I recently finished my latest offering, One Silent Night. It’s a Christmas story that is full of songs and performances. And just as I was about to sing the last song and send it all off to my mixer, my studio computer failed and ultimately self-destructed. It was old and on its last legs for some time. Now, it is digital heaven somewhere, surrounded by angels of ones and zeros and streets of code. But it left me in a difficult situation.

A dear friend brought a computer over for me to finish on. But we had some issues with licenses of certain plug-ins and we had a headphone mystery we couldn’t solve, etc. These are all bugs that are usually worked out with time and attention. But Thanksgiving shut both of those concepts down. And I was bumping my head on a dead line. So, I sang the last song of the project – the TITLE cut, in fact – without being able to hear myself at all. I just took one “can” off and listened myself in the room, while listening to the piano track in one ear phone. And there was no vocal tuning plug-in available. So, I actually had to sing in tune (what a concept).

Honestly, it was one of the most difficult vocal performances of my life. But I remembered what my grandmother told me. And I pressed on. And I sang it until I got it right. And when it was all said and done …it’s one of my favorite performances. Because I had to focus on what I was doing and I couldn’t rely on fixes after the fact. It was old school. The way we used to make records when I was a kid. I also felt that I was being responsible to the idea I was given. I hope my grandmother was proud.

I hear people talk about things they would like to do, all the time. “Wouldn’t it be cool if …” is a common start to millions of conversations. But how many things actually get finished? How many ideas fall by the way side? How many life changers are gathering dust, in the bottom of a junk drawer?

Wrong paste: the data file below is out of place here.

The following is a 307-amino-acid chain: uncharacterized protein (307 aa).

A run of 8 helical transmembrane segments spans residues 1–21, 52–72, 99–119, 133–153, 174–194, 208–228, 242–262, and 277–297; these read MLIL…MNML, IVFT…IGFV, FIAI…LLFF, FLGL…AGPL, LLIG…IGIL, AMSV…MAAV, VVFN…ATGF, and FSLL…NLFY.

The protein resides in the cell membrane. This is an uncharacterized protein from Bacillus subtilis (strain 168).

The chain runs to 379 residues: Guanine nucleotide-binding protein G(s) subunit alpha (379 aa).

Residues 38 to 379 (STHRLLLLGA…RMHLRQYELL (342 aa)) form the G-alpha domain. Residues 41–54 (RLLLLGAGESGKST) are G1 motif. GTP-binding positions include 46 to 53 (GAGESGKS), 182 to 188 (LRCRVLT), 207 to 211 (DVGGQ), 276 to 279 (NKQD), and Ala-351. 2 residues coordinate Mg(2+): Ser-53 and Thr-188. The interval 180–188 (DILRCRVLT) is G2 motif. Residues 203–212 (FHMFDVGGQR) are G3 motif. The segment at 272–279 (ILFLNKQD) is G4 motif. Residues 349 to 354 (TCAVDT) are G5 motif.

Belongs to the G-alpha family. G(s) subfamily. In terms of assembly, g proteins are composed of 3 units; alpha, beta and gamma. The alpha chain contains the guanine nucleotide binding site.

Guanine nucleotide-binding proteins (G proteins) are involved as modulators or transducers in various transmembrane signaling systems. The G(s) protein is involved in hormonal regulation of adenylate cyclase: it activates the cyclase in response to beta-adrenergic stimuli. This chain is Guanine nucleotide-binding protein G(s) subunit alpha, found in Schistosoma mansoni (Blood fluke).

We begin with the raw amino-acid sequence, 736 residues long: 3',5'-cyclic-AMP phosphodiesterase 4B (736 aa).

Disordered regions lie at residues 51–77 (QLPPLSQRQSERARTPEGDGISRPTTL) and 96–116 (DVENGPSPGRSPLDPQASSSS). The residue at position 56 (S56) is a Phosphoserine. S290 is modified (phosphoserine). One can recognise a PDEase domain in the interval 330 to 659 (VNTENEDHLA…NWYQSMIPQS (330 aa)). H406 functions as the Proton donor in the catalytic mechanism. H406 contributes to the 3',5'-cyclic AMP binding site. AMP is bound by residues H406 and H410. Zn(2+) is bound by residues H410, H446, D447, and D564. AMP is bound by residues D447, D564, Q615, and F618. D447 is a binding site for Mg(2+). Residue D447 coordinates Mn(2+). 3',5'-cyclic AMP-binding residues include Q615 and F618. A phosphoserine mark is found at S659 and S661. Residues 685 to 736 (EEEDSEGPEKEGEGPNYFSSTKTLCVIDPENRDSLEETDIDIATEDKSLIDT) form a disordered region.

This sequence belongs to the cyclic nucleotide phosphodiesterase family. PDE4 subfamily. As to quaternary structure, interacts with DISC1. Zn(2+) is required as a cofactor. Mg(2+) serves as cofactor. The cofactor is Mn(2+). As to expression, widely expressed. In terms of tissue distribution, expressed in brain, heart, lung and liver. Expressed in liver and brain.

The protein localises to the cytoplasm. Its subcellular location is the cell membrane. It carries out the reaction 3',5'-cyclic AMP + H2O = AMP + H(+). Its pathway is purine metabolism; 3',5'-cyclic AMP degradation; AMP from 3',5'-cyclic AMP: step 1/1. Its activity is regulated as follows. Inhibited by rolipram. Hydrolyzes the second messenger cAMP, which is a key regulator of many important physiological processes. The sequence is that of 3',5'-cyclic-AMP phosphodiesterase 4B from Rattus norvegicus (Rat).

The doing of something brings power to it. You learn things and discover things and re-work things based on your discoveries. You get somewhere. Whatever idea you’ve been thinking about doing, do it …now. Whatever action you’ve been planning on taking, take it …now. It’s yours. You are responsible to get it over the finish line.

It’s going to be harder than you think and more frustrating than you can imagine. It’s going to require more of you than you want to give. It might cause you to make some new friends and lose some old ones. It might cost more money than was budgeted. It might cost more time than you can spare. But it will get you closer to who you’re supposed to actually be. It might take you to the edge of yourself. But it’s yours to curate and cultivate.

I love the movie The Natural. Mainly because it’s not about baseball. It’s about a man being who he was born to be …if for only one moment. Through all of his missteps and mistakes and meanderings, he finally comes back to himself and his purpose. And in one, last, righteous act, he’s able to use his thunderous bat to rain down sparks and thunderbolts of justice upon the corrupt. He reverses fortunes and curses and sets the world right …by being his true self.

If you keep pressing on and following that little voice – the one telling you you’re on the right path, you never know where it might lead. If the time is right and the stage is set and everything is looking like it’s about to fall apart, you might just step into the pitch and swing …and shoot out the lights.

R